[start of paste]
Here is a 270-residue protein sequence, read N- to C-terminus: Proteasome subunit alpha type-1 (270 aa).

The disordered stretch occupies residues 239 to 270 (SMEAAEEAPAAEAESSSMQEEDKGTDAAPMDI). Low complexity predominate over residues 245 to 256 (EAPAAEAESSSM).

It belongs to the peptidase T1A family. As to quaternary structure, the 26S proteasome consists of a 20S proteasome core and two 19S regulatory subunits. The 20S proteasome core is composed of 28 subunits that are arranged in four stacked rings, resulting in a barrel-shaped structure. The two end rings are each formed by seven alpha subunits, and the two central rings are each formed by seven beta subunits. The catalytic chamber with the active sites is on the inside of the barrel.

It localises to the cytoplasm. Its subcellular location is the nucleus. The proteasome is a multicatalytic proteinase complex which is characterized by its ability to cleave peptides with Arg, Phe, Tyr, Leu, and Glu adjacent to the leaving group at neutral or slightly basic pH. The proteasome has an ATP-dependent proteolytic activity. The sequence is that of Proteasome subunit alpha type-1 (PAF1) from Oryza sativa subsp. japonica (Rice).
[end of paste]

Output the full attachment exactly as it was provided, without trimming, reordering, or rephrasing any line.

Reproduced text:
Here is a 270-residue protein sequence, read N- to C-terminus: Proteasome subunit alpha type-1 (270 aa).

The disordered stretch occupies residues 239 to 270 (SMEAAEEAPAAEAESSSMQEEDKGTDAAPMDI). Low complexity predominate over residues 245 to 256 (EAPAAEAESSSM).

It belongs to the peptidase T1A family. As to quaternary structure, the 26S proteasome consists of a 20S proteasome core and two 19S regulatory subunits. The 20S proteasome core is composed of 28 subunits that are arranged in four stacked rings, resulting in a barrel-shaped structure. The two end rings are each formed by seven alpha subunits, and the two central rings are each formed by seven beta subunits. The catalytic chamber with the active sites is on the inside of the barrel.

It localises to the cytoplasm. Its subcellular location is the nucleus. The proteasome is a multicatalytic proteinase complex which is characterized by its ability to cleave peptides with Arg, Phe, Tyr, Leu, and Glu adjacent to the leaving group at neutral or slightly basic pH. The proteasome has an ATP-dependent proteolytic activity. The sequence is that of Proteasome subunit alpha type-1 (PAF1) from Oryza sativa subsp. japonica (Rice).